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Looking After Your Clothes: i. Basic Mending Techniques

To get the most wear and longevity from your clothes, it is useful to have a few simple mending hacks and a basic sewing kit. Small holes may suddenly appear, from accidentally snagging fabric to inaccurate or partially sewn seams, found even in expensive items made of good quality fabric.

A useful BASIC KIT, which you could pack for travel, might contain:

  • Cotton/polyester REELS in an exact shade match or slightly darker than your most worn everyday clothing.

  • Small, sharp sewing SCISSORS.

  • A BAG containing the spare BUTTONS that often come with shirts/cardigans/coats/jackets, usually supplied on the inside of the garment.

  • A few different sizes of NEEDLES from fine for silk/cashmere to thick for bulkier woollens.

  • PINS for holding a seam together.

Coloured Thread on Reels - How to mend Clothes


  • Match the thread colour to the button fastenings.

  • Choose the right needle size.

  • Double up the thread and fasten on to the underside of the garment.

  • If working with a sew-through button with four holes, sew from one hole to the opposite side five times and then criss-cross over this five times, using the other two holes. (The criss-cross you have created sits on top of the button).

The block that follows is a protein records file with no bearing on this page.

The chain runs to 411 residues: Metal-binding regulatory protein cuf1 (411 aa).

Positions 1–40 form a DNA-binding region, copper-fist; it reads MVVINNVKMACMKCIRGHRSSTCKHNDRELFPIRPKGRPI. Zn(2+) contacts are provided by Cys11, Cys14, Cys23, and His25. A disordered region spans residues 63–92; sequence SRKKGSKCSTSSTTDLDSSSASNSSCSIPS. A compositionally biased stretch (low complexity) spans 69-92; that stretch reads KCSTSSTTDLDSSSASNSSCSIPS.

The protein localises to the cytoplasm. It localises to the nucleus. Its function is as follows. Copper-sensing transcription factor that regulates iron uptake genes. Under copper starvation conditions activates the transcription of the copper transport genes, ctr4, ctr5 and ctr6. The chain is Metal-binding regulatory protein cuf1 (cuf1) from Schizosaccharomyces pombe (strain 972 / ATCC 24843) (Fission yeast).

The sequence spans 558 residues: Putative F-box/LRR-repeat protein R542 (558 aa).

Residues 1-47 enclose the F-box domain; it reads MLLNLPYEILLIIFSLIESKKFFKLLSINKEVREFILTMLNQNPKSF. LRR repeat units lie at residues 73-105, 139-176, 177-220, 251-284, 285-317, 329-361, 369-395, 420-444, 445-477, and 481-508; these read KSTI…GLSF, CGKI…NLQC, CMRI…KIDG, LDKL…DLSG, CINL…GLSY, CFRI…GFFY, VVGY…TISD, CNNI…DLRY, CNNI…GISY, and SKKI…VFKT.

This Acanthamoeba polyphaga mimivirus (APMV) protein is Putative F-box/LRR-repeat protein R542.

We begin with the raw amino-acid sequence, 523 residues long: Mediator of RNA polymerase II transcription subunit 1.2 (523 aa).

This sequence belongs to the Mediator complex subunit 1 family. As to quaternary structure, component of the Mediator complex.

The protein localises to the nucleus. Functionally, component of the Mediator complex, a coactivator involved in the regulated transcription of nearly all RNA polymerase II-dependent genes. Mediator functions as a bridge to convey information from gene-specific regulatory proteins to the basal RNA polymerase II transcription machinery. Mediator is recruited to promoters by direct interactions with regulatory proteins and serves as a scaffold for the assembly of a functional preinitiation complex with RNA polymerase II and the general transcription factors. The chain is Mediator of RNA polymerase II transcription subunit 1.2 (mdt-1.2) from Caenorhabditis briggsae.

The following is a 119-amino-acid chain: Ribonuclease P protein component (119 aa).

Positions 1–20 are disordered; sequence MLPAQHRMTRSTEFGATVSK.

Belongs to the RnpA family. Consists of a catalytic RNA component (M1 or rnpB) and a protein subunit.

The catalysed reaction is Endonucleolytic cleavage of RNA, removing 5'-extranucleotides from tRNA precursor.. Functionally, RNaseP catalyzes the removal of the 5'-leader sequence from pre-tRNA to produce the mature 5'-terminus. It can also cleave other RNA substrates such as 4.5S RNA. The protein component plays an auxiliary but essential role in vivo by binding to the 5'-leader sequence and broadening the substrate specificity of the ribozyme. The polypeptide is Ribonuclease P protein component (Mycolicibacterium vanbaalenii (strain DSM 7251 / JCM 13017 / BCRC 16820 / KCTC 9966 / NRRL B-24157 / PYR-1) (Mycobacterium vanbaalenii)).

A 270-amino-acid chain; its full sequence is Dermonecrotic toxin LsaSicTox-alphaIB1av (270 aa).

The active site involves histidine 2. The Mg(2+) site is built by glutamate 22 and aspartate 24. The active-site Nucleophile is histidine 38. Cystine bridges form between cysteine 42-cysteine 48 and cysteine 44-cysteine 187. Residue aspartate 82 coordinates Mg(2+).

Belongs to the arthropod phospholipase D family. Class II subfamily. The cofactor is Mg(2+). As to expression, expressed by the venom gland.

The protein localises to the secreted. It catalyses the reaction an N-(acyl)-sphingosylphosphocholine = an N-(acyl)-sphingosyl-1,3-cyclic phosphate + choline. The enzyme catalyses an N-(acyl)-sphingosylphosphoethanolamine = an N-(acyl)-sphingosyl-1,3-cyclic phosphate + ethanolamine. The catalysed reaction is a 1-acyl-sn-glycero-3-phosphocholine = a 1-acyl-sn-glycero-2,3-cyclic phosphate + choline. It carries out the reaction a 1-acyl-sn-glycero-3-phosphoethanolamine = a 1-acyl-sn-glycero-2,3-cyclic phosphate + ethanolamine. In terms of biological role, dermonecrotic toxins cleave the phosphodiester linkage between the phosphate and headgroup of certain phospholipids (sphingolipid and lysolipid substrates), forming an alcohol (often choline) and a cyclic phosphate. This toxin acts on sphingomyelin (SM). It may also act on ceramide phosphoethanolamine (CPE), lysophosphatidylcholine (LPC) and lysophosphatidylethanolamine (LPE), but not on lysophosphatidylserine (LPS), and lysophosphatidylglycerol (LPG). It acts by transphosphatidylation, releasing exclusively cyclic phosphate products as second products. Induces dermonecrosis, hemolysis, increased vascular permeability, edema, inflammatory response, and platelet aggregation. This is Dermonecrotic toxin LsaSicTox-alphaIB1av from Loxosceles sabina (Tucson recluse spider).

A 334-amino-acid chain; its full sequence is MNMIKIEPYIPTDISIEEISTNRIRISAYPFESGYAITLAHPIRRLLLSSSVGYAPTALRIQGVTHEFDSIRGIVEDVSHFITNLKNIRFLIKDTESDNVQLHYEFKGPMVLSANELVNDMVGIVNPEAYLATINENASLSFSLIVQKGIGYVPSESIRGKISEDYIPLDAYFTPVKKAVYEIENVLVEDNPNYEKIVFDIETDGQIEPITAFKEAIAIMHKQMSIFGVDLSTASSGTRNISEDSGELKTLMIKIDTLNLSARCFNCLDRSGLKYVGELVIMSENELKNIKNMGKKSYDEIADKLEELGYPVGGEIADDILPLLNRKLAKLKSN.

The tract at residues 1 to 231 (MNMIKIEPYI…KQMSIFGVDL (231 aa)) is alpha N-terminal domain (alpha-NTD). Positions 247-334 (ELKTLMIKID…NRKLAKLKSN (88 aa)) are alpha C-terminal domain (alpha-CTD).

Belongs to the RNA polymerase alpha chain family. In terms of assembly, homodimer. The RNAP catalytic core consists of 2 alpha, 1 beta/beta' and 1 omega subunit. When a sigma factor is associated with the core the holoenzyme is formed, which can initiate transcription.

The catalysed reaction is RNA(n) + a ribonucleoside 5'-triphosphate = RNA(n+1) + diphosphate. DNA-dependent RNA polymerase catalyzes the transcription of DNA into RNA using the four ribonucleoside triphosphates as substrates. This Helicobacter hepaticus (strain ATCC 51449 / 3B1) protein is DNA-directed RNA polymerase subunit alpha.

• Wrap the thread around the thread already sewn in place between the button and the garment a few times.

  • Fasten off on the underside of the garment.


  • Match the thread colour to the fabric (a tiny bit darker if you can't get an exact match).

  • Weave an area using a loose running stitch and work back and forth across the area of the hole, sewing at right-angles to create a mesh.

  • Fasten on and off loosely so the fabric doesn't pull.


  • First, press the hem with an iron, putting a clean line down the fabric where you want the hem to be.

  • Fasten off any ends of the existing thread that have become loose.

  • Match the colour of the mending thread to the existing thread.

  • Fasten on the thread via the underside of the garment, overlapping the unravelled stitching.

  • Create an 'invisible' stitch by picking up a couple of threads on the outside of the garment on each stitch (longer stitches for the inside).

  • Fasten off when you have overlapped the existing stitching.


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